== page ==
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The Federal government controls technology, is that good?

It is not the job of the federal government to create jobs and control the economy. In a free-market society that is the role of private businesses.

By Gregory Carpenter | National Security Contributor | NEWSL

Technology is an amazing thing. It can take us to places we’ve never been before, teach us things we’ve never known before and help us to understand the world in a way we never thought possible.

There are many good aspects of technology, but there are bad aspects to it too. It can be used by people and governments to steal, bully and disrupt people’s everyday lives.

For the past couple decades we have seen computer hackers steal from banks, NASDAQ and the New York Stock Exchange. They steal from citizens and governments alike. Few are caught and prosecuted, while many more join their ranks every day. The computer network defense industry has established programs to help teach people different ways to catch these hackers.

For example, the EC Counsel has a program called the Certified Ethical Hacker training which teaches people how to hack their own systems so they may identify vulnerabilities and take measures to keep bad hackers out. The EC Counsel is one of many that offer this training, and they are considered by many to be of the best to offer this very successful program of instruction.

But is it enough to stop hackers from disrupting our lives?

The industry is taking no chances, so they continue to look for ways to improve every day. Government on the other hand is imposing Net Neutrality to watch where you surf and monitor and limit (and ultimately control) access.

Net Neutrality potentially allows for the UN to take control of the internet.

The question is, “What drives industry, the government and hackers?”

President Dwight Eisenhower warned in his farewell address of the expanding defense industrial base, which was evident in World War I, went dormant, and reemerged again during World War II. Most technology solutions these days are either driven by federal government needs and designs, or are funded by the federal government. President Eisenhower had the foresight to see this happening in new it would be a pecuniary problem.

Since Eisenhower left office in 1961, these United States have been involved in many wars and conflicts around the world. Today, US troops are operating in more than 80 countries around the world. This broad expansion of military activity requires cutting-edge technology because many of the operations are conducted by small teams and not the large, set-piece armies like those that fought in World War II and Korea.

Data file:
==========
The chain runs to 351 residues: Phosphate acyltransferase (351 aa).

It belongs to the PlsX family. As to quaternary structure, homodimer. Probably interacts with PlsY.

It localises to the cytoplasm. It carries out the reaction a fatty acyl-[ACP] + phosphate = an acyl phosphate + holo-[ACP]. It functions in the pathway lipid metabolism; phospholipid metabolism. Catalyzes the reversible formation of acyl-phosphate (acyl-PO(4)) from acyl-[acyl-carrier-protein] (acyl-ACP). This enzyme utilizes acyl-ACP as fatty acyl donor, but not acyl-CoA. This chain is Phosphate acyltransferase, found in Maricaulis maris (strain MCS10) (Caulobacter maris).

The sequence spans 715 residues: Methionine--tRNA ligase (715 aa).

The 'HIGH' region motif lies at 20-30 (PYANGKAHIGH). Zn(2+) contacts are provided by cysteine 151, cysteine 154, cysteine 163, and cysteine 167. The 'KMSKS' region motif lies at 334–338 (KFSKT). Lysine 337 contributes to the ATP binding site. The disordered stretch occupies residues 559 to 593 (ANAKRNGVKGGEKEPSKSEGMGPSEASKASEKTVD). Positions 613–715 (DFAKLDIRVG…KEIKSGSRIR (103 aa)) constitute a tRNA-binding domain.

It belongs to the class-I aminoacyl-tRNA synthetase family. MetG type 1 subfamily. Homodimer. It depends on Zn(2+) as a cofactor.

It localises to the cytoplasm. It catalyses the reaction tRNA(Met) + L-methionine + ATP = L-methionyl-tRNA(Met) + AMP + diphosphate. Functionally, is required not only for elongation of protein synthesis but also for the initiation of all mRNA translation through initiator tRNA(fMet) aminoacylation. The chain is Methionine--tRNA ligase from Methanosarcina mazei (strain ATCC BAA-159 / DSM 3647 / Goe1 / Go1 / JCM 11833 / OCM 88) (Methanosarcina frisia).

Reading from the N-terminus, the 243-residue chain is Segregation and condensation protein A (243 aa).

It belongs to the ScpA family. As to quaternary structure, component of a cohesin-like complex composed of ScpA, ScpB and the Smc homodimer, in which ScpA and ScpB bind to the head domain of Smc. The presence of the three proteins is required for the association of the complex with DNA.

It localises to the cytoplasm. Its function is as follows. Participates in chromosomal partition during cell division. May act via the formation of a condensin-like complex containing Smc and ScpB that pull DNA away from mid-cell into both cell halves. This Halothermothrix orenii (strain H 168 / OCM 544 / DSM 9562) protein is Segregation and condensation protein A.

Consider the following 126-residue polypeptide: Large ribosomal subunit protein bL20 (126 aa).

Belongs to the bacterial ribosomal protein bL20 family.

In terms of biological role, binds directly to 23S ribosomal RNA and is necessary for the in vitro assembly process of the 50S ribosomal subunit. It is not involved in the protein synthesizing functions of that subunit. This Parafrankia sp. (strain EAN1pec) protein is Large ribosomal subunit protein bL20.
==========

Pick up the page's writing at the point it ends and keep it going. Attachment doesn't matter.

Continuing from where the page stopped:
To supplement the small teams, these United States must have the best technology to support them in all their endeavors. But should we really have troops deployed to so many locations?

The founders knew we needed strong militias to protect the citizenry from an invasion. They ensured that the Second Amendment, explicitly written with protection from infringement, enabled citizens to also protect themselves from an aggressive, tyrannical government.

With government dictating technology and technological advances, most of the applications for new technologies have a military focus. The focus on and for the general good of the people is fuzzier.

This defines a problematic situation.

Who designed the interstate highway system? Who designed the suburbs? The answer is a simple one, the federal government did. Why is this important?

Understanding that one’s daily commute is a design by government to ensure you purchase more fuel and purchase automobiles in a regular manner, generates more funds to the federal government to do with as it pleases. This requires an obligation and awareness by citizens for watching the raising of tax revenue and operating revenue so that voters are tuned into the false transparency of this type of transaction.

By designing suburbia, we intentionally went from a cash society to a credit society. This design consequently requires the accumulation of debt in order to function. The winners in a debt society are the bankers, through the Federal Reserve System (created by the bankers), who loan money to the federal government. The bankers are the ones pulling the strings for the federal government and they see a “cash cow” in technological development. This technology cash cow nicely supplements their other incomes through a debt-model society.

By funding wars as they have done for the past hundred years, the bankers direct the federal government to grant huge contracts for stabilization and reconstruction, as well as provide the funding to actually support war in the first place — we are the losers in this deadly game.

By mobilizing citizens to become active in their state, local and federal government we can regain the fiscal oversight and control we so desperately need to stabilize then grow the economy.

It is not the job of the federal government to create jobs. In a free-market economy that is the role of private businesses.

Our job is a simple one, we must reengage citizens to take action and get involved. The founders envisioned and prescribed, through the Constitution, a functioning government centered on free-market principles. To become unmoored from these principles creates economic dysfunction.

Technology can once again be used for good constructive purposes, but it is up to us to make this a reality.

Make something good happen, be the person to make a difference and get involved, we all want a better America for our children and we owe it to them to do whatever we can to make this country prosperous again.

Be that patriot, the one who would make the Founding Fathers proud of your participation and passion.

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